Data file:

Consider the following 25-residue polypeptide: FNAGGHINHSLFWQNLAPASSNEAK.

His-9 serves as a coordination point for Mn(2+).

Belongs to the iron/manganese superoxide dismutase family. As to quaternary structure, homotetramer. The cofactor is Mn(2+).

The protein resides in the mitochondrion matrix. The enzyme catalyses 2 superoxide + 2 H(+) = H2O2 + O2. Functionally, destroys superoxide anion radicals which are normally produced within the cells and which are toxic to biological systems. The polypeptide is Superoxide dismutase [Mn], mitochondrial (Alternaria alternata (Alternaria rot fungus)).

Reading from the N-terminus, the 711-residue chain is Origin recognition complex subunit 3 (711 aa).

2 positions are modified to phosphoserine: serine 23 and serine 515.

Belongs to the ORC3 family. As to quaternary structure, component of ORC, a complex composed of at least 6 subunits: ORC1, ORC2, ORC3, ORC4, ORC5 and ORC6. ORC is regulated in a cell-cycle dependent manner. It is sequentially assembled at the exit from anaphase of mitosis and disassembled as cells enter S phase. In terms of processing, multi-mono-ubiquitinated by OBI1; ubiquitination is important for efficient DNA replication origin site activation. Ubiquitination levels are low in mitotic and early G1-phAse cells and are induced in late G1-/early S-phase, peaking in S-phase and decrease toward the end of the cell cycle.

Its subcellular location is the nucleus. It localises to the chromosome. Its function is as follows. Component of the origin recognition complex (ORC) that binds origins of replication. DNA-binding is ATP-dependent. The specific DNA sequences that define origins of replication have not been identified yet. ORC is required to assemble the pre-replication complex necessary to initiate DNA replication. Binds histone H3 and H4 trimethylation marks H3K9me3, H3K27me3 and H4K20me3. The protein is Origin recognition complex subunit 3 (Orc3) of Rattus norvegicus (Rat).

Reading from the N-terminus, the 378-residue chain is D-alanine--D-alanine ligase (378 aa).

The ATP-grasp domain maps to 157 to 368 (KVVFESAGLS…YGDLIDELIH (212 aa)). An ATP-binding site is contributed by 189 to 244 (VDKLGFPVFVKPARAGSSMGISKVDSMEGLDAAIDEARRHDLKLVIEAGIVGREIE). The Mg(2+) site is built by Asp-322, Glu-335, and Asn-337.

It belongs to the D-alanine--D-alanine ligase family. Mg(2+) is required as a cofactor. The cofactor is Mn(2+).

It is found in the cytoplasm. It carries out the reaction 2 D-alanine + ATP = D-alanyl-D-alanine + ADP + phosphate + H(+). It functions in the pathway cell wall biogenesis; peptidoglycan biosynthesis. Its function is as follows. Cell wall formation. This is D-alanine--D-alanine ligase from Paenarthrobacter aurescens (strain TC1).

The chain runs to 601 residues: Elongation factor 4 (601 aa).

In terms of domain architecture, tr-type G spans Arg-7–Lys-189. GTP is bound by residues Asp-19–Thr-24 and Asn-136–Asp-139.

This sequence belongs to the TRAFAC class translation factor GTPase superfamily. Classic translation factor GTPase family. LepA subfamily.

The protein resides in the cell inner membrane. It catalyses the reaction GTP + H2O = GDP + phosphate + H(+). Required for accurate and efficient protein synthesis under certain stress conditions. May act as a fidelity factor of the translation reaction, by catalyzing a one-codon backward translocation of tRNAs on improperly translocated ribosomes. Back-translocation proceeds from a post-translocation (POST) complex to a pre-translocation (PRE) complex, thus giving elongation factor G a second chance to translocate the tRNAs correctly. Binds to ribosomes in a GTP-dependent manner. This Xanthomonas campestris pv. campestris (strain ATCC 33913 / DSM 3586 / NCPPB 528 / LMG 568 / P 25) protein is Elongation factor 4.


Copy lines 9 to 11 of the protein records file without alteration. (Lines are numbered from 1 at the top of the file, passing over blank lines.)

Reading from the N-terminus, the 378-residue chain is D-alanine--D-alanine ligase (378 aa).

The ATP-grasp domain maps to 157 to 368 (KVVFESAGLS…YGDLIDELIH (212 aa)). An ATP-binding site is contributed by 189 to 244 (VDKLGFPVFVKPARAGSSMGISKVDSMEGLDAAIDEARRHDLKLVIEAGIVGREIE). The Mg(2+) site is built by Asp-322, Glu-335, and Asn-337.

It belongs to the D-alanine--D-alanine ligase family. Mg(2+) is required as a cofactor. The cofactor is Mn(2+).